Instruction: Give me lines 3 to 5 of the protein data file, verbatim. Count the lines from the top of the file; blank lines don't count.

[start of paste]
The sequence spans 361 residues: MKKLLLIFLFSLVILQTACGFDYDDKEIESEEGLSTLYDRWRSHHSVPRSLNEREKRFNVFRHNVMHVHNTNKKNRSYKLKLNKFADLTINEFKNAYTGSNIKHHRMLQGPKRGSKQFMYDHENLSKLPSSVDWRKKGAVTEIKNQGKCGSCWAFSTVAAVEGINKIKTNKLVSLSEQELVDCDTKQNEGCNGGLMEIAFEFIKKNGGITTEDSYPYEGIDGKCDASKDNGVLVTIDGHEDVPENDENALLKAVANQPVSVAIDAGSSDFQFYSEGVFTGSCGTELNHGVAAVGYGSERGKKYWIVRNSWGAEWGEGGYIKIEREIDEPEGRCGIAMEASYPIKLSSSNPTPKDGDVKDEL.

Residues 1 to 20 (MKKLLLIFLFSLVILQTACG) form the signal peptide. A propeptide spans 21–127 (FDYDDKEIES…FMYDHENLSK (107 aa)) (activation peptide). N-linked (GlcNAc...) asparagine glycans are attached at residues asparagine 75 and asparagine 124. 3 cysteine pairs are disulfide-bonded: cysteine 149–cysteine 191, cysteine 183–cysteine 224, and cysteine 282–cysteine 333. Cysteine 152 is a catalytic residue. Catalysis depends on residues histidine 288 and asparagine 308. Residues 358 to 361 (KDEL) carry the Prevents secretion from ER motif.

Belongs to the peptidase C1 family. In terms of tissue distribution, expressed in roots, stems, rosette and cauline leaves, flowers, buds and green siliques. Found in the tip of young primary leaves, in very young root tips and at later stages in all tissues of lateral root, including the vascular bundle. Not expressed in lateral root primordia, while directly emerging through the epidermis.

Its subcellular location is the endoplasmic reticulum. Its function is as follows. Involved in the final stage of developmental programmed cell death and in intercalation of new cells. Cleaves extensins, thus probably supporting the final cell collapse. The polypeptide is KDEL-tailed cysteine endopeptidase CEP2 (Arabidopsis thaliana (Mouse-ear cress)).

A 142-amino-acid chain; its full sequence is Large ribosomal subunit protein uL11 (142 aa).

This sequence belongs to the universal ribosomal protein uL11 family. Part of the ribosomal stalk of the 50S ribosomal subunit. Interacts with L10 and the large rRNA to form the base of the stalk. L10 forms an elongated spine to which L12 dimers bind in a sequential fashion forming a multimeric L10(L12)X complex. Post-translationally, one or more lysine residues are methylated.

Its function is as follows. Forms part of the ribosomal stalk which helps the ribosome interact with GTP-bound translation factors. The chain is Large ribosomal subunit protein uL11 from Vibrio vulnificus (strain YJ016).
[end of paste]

Belongs to the peptidase C1 family. In terms of tissue distribution, expressed in roots, stems, rosette and cauline leaves, flowers, buds and green siliques. Found in the tip of young primary leaves, in very young root tips and at later stages in all tissues of lateral root, including the vascular bundle. Not expressed in lateral root primordia, while directly emerging through the epidermis.

Its subcellular location is the endoplasmic reticulum. Its function is as follows. Involved in the final stage of developmental programmed cell death and in intercalation of new cells. Cleaves extensins, thus probably supporting the final cell collapse. The polypeptide is KDEL-tailed cysteine endopeptidase CEP2 (Arabidopsis thaliana (Mouse-ear cress)).

A 142-amino-acid chain; its full sequence is Large ribosomal subunit protein uL11 (142 aa).